Dealing with Childhood Trauma: Dodo, a Review

We deal with stress in different ways. Some people work out, some people go shopping, others do less productive things. In the case of six-year-old Laila, she befriends a dodo named Ralph.

Dealing with Childhood Trauma: Dodo, a Review

In Laila's world, things aren't easy. Her parents are splitting up, she's currently not in school with her friends, and it's clear to see she feels isolated and with no way of knowing how to deal with her own internal conflict. Her mother is trying her best, and her father is mostly absent. To a child of any age this can be traumatic. Without anyone to talk to, Laila's life is in chaos.

While people-watching in the local park one day, she spots a dodo who is almost immediately drawn to her. The dodo is Laila's escape from her own reality; a way for her to deal with the stress that's in her life. The bird also represents the chaos in her life, as he destroys the world around her. This book is incredibly charming but also incredibly sad. There are a lot of layers in this book, which I don't really want to give away.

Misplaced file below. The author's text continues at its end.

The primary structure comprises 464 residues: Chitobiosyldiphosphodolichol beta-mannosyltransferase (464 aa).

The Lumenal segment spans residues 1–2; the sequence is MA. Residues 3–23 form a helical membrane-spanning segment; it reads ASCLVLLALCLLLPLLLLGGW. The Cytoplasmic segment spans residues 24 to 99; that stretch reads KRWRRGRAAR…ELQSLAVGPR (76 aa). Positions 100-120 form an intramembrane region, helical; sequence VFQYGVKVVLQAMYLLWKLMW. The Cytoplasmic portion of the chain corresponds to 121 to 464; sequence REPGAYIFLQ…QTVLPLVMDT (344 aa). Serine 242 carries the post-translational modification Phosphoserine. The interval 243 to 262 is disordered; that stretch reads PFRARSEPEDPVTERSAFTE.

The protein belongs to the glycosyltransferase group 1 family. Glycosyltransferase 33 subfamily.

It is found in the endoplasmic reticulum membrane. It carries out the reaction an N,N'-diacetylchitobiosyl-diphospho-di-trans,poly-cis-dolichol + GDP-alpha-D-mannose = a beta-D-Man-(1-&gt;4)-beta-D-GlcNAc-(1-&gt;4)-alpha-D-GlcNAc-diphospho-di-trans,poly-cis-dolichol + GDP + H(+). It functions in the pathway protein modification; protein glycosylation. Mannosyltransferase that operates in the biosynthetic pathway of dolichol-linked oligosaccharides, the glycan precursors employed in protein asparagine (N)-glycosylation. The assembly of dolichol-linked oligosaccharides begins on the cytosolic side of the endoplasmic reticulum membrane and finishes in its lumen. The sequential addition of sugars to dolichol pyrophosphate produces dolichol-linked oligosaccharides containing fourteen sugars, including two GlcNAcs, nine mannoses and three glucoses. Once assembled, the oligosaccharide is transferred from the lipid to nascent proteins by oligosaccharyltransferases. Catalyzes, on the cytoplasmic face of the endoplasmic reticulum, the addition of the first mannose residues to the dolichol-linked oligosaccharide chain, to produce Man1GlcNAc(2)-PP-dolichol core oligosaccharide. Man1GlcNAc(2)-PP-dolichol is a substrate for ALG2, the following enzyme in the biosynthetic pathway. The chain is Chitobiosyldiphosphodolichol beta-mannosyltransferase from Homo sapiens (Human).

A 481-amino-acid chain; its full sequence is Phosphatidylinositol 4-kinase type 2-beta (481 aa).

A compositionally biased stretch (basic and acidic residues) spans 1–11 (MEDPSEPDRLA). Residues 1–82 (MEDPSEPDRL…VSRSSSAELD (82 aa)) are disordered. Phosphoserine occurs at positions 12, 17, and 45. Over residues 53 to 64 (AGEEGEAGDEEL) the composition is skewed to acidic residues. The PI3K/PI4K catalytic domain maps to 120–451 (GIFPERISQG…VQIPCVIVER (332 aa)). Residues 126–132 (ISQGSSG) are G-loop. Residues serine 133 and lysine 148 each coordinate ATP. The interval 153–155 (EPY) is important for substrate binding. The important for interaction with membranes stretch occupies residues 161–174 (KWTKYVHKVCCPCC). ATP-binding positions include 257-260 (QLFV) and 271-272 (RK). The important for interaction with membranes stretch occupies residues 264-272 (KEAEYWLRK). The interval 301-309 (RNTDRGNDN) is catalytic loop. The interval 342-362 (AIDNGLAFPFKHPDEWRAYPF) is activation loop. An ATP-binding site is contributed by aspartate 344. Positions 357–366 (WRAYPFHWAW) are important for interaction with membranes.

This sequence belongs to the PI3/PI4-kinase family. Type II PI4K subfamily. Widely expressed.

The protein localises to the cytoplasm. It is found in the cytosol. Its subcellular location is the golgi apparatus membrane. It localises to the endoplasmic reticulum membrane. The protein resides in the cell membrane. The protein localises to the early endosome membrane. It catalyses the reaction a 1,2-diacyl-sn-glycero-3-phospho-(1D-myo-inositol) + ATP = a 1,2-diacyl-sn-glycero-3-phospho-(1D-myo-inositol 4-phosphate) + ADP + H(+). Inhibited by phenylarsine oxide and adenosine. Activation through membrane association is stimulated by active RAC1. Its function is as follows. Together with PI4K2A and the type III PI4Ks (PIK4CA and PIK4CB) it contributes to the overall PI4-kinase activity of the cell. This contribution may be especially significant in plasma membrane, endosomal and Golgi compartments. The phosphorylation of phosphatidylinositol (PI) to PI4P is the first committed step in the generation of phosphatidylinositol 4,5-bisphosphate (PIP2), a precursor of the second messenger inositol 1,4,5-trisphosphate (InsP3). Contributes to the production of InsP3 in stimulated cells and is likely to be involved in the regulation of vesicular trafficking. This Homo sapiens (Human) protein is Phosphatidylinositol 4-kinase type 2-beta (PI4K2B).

Writer and illustrator Felipe Nunes creates a beautiful world through the eyes of a six-year-old, with enough cartoon charm to keep the reader in check. It's easy to be pulled in here. We've all experienced something in our lives, and we've all had our own dodos to fight with. Mike Fiorentino's lettering is exceptional too — he really know how to properly convey tone in what the characters are saying.

This is an excellent book from KaBOOM!, and you should absolutely pick it up.

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About Baltimore Lauren

I like pinball machines, Archie Comics, and bad movies. Sometimes I write about old books for the heck of it. Follow me on Twitter: @BaltimoreLauren
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